Cuba is once again the closest partner of Russia with a range of economic and commercial agreements, including investments in energy and offshore oil exploration; the recent cancelling of more than US$35 billion of Cuba’s debt; and intensifying military links. However, what is perhaps more interesting and more recent is the growing cooperation between Russia and countries such as Suriname, Grenada, Guyana, and Jamaica. Russia is keen to develop its interests in the region, whilst CARICOM countries are looking for new partners to support their fragile economies.
The Russian government sees Cuba as its entry point into the Caribbean, but views the countries of CARICOM as natural allies where constructive relationships can be built. Russia is also thankful that Caribbean countries did not impose sanctions after its occupation of Crimea. Suriname, for example, is discussing cooperation in the areas of agriculture, fishing, shipbuilding and education. Trade is also becoming an important element. For instance, Russia is Jamaica’s fourth largest export market; although CARICOM’s overall trade with Russia is still relatively small. In 2014, Russia was CARICOM’s sixth largest export market (4.3%); but did not feature in the top ten importers. More particularly, there are three areas of cooperation that are being promoted at present: tourism, natural resource exploration, and military and security ties.
In relation to tourism there has been a recent agreement to establish a visa-free zone between Russia and all CARICOM countries, building on bilateral agreements over the past few years with Jamaica, Grenada, and St Kitts and Nevis. In particular, Russia is eager to extend those arrangements throughout the Eastern Caribbean and to Suriname. Reciprocal visa-free travel should be in place for those countries in the next 12 months. Other efforts are being made, including charter flights and bespoke tours for Russians, to boost tourism. However, tourist numbers are small, and it is difficult to gain accurate statistics because many Russians come into the region via Cuba, Dominican Republic and Miami, or on cruise ships. Indeed the lack of regular and direct travel connections between Russia and CARICOM is a significant constraint. Jamaica had one for a while, but then the airline Transaero went bankrupt. Flights are also long and expensive and this largely excludes Russian families from the Caribbean tourism market. Russian investment in the tourism industry is also worth noting through the Citizenship by Investment Programmes that several Eastern Caribbean countries have created, but these are controversial and have been criticised by the United States and Canadian governments.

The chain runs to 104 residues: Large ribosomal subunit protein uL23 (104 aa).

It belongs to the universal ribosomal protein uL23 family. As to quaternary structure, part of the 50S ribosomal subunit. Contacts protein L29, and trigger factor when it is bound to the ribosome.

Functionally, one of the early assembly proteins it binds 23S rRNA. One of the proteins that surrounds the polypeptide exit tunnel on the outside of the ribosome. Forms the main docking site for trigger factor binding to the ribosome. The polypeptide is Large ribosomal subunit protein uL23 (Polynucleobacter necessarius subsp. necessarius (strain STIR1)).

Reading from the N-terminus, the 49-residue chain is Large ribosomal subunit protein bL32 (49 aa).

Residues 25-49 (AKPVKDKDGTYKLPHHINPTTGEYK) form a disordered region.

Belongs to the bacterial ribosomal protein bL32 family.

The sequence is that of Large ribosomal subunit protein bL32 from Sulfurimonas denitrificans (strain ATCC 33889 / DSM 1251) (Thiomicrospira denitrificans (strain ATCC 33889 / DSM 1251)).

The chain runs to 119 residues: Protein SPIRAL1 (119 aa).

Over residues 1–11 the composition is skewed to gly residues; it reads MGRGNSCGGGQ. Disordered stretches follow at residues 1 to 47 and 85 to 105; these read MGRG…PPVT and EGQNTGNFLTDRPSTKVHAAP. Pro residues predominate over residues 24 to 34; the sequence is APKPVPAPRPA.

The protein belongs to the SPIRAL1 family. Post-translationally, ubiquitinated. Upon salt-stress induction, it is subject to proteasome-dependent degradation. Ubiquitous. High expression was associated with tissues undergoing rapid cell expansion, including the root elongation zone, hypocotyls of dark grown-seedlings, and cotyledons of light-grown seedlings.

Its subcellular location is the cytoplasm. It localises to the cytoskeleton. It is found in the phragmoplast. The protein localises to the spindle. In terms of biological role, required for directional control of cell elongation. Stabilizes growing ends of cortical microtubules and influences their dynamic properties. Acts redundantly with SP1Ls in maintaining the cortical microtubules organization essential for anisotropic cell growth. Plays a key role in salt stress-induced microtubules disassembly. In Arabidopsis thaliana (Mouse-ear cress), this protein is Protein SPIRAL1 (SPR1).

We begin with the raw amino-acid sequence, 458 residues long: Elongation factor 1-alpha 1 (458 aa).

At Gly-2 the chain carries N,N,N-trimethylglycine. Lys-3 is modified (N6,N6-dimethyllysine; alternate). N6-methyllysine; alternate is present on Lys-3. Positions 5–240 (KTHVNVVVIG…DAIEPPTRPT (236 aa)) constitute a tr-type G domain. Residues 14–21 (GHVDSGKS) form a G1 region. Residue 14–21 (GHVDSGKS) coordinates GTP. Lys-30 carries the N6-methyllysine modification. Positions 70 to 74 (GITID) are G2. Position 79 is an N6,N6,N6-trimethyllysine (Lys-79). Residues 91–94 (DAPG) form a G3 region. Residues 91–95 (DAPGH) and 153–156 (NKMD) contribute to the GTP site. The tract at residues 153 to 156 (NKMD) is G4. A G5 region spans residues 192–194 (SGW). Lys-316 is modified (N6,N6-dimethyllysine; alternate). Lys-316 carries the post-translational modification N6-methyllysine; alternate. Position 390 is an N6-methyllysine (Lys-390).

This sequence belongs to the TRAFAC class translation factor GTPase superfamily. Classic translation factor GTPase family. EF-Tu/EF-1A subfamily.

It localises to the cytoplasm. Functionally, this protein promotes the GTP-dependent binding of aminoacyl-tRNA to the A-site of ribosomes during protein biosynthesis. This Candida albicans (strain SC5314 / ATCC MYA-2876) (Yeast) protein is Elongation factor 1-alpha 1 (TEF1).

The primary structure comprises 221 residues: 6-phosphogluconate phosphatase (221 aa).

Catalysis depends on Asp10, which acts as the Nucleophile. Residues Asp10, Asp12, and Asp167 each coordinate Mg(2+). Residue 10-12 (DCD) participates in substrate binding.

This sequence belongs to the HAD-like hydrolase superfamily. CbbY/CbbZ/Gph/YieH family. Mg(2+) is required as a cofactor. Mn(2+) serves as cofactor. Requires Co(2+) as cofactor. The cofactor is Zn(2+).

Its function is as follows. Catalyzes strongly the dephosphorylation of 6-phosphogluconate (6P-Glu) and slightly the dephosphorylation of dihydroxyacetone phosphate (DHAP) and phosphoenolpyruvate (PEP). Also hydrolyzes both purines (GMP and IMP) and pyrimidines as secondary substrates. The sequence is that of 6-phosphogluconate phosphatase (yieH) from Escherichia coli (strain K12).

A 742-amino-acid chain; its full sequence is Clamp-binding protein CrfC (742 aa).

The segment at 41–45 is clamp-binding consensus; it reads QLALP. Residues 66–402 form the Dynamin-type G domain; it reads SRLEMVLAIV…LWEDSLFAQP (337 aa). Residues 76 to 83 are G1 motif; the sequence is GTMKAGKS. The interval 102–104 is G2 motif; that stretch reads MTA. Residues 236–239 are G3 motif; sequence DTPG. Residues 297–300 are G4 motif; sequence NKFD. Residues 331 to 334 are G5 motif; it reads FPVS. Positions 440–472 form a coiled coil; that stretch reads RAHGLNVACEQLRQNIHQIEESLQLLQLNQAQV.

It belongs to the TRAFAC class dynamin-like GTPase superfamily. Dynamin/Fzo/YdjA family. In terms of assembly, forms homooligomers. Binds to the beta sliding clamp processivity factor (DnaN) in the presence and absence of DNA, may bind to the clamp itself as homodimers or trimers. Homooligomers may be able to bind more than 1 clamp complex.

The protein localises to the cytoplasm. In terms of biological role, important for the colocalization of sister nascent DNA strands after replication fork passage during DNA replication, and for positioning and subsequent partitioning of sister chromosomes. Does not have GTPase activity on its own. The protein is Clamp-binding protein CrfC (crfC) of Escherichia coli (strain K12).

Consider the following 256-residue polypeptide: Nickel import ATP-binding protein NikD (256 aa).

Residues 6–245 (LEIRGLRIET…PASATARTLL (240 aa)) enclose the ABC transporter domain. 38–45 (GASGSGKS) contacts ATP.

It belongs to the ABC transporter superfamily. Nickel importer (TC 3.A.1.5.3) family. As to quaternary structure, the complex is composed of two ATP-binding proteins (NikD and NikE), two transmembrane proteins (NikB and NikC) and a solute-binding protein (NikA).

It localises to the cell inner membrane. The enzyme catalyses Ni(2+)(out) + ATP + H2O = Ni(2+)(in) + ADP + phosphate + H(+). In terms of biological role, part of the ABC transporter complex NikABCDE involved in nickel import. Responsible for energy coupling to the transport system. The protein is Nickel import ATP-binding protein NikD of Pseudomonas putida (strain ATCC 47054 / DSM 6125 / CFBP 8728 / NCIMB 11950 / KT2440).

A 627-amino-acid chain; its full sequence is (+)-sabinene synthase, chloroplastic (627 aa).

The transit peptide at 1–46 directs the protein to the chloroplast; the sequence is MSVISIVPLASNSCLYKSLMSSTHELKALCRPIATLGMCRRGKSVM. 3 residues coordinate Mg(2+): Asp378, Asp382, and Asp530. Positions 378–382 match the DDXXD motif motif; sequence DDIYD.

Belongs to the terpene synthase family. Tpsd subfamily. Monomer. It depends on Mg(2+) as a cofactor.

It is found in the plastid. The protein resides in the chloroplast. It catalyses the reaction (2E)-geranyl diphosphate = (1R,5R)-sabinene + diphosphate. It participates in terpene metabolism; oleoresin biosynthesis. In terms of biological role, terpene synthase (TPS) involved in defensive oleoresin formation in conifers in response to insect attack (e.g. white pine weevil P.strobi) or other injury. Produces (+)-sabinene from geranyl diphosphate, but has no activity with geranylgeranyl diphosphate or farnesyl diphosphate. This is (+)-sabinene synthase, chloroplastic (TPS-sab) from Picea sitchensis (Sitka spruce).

The second priority area is natural resource exploration. Various agreements have been concluded or are in discussion for Russian companies to help facilitate oil and gas exploration in the region. Recently for instance the Russian-backed Global Petroleum Group began to prospect for natural gas in Grenada’s territorial waters. Discussions have also started between Russia and Trinidad and Tobago to boost cooperation in the latter’s oil and gas industries. Further, a majority shareholding of the Bauxite Company of Guyana is held by UC Rusal, and Jamaica is also witnessing increased levels of Russian investment in its bauxite industry.
The third sphere is military and security cooperation. Most recently on 10 October 2017, Alexandr Shetinin, Head of the Department of Latin America, Ministry of Foreign Affairs of the Russian Federation, announced plans for a military cooperation agreement with Suriname. Then later that month Suriname’s minister of foreign affairs, Yldiz Pollack-Beighle, visited Moscow. One immediate outcome was Suriname’s decision to rescind its recognition of Kosovo as an independent state; something Russia had long urged. More broadly Russia is offering countries enhanced training opportunities for law enforcement personnel, which can then support future Russian-Caribbean cooperation.
Underpinning these developments is a strong regional approach on the part of Russia. Multilateral action is considered a key element of its increasing level of engagement. So for example Russia is encouraging the Organisation of Eastern Caribbean States (OECS) to establish a joint embassy in Moscow; the first Russian-Eurasian-Caribbean economic, media and academic forum was held recently; and there is a Russian and Cuban-sponsored regional centre for training emergency personnel, from which CARICOM members can benefit. Further, Russia has observer status in the Association of Caribbean States (ACS) and since 2015 ties between Russia and the Community of Latin American and Caribbean States (CELAC) have deepened.
So, how should Russia’s growing links with the countries of CARICOM be assessed? Well, there has clearly been a step-change in recent years, and both sides see benefits in developing the relationship further. For Russia there are commercial and diplomatic advantages, whilst for the Caribbean it is part of an attempt to establish a more plural foreign policy beyond the old and possibly declining partnerships with the United States and Europe. The United States for its part is worried about the growing role of Russia at the expense of its own. Russia’s strategic plan for CARICOM remains unclear.